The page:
HONOLULU (KHON2) — The Honolulu mayor said the spike in COVID-19 cases is behind his decision to close down bars starting Friday, but for owners of taprooms that also serve food, it could become confusing to know how exactly the mandate applies to them.
Under Mayor Kirk Caldwell’s emergency orders, a bar is an establishment that primarily serves alcohol, regardless if it sells food.
Caldwell said, “Anyone with a liquor license–that’s a bar–you must shut down. If you are a restaurant with a liquor license you shall stop serving, selling or allowing to be consumed after ten.”
There is confusion among business owners on the term “bar.” It is not included in liquor license classifications.
An establishment that makes 30 percent or more of its sales on food, falls under a “restaurant class,” while selling liquor for consumption on the premise, like a bar, is a “dispenser class.”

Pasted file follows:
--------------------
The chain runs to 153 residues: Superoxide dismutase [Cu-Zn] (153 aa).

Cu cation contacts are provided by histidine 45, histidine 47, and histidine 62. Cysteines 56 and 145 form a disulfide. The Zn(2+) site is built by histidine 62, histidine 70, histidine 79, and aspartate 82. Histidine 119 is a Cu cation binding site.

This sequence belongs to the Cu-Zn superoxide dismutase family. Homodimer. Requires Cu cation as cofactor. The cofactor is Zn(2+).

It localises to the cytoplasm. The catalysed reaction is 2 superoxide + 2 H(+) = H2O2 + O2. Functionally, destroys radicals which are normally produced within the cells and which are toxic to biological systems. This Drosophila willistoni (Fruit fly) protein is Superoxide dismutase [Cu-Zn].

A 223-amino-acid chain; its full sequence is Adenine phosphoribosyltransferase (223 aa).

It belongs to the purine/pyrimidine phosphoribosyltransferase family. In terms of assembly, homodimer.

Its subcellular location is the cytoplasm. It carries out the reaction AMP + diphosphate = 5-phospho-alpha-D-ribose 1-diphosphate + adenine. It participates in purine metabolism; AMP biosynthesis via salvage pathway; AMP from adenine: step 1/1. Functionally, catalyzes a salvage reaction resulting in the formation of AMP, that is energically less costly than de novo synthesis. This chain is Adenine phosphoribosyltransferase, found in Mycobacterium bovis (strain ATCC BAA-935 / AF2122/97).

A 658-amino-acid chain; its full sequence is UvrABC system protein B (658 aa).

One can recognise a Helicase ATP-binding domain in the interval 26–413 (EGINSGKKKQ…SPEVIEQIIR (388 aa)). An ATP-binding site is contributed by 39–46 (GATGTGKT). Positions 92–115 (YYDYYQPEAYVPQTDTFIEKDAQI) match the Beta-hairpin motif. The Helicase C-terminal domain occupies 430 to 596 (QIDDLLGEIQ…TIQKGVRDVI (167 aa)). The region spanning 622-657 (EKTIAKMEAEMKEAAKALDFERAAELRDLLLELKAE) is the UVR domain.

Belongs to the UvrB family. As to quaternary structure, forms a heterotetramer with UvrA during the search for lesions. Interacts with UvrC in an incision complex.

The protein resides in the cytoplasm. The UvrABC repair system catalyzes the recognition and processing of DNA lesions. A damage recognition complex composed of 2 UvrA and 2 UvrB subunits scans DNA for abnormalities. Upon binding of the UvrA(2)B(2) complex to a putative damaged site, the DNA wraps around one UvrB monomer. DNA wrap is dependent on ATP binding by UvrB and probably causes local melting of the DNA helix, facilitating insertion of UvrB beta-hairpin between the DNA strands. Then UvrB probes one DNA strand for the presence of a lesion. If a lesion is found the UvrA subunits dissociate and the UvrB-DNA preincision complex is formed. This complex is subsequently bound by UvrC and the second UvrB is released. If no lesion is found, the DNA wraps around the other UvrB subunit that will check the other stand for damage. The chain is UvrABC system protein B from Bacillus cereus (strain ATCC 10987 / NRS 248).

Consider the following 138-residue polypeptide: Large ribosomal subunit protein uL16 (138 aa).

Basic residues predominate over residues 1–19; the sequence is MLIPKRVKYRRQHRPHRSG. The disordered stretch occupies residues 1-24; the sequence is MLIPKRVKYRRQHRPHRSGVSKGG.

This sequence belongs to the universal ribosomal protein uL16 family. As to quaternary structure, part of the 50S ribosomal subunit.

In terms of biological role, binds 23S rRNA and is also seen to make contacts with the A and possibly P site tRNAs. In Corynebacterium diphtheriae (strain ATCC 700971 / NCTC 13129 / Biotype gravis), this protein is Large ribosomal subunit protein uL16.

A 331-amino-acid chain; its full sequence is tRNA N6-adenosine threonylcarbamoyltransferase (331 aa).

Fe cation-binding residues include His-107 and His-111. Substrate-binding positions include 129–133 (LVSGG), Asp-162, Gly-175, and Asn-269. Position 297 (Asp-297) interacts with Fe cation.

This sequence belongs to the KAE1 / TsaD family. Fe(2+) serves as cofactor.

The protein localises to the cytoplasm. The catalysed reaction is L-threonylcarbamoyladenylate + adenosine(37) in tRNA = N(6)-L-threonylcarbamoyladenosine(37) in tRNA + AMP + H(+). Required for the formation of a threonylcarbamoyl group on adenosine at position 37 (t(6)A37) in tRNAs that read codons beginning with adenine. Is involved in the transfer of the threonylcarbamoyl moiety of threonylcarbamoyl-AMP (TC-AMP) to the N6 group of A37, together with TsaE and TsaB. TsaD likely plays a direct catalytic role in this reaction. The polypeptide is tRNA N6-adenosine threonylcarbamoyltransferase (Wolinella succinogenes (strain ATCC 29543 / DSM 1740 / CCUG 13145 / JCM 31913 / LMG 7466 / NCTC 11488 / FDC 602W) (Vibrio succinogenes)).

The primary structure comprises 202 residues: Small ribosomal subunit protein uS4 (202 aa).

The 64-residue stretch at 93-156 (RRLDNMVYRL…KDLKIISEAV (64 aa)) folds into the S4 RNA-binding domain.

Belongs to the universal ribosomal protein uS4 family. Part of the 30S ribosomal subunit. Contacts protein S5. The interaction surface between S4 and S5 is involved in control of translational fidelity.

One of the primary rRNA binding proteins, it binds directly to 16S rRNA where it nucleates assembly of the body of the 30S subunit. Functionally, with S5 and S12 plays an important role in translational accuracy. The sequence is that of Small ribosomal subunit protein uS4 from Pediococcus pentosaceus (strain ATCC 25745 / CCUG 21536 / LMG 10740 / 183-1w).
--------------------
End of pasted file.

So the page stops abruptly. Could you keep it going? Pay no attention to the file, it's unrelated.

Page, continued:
Timothy Golden, co-owner of Village Bottle Shop & Taste Room said his business serves food, but it does not make up 30% of sales. Although his businesses could also function as a restaurant, his classification may not allow him to stay open.
“You can go into a restaurant right now that serves alcohol and has a bar up there and get inebriated at the restaurant,” Golden said. “But because they have a class two license and sell at least 30% of food sales then that’s okay.”
The owner of Murphy’s Bar and Grill, Don Murphy, said they operate as a restaurant with a liquor license. He has not closed since the start of the pandemic, but it has not been business as usual.
Murphy said, “It’s a challenge keeping everybody’s morale up and keep everybody working, and all that. It’s a challenge but we’re doing it.”
Caldwell said the three-week closure will help with enforcement of COVID-19 guidelines at bars. The Honolulu Liquor Commission said there is no training planned at this time, but they will re-evaluate daily operations for effectiveness and efficiency.
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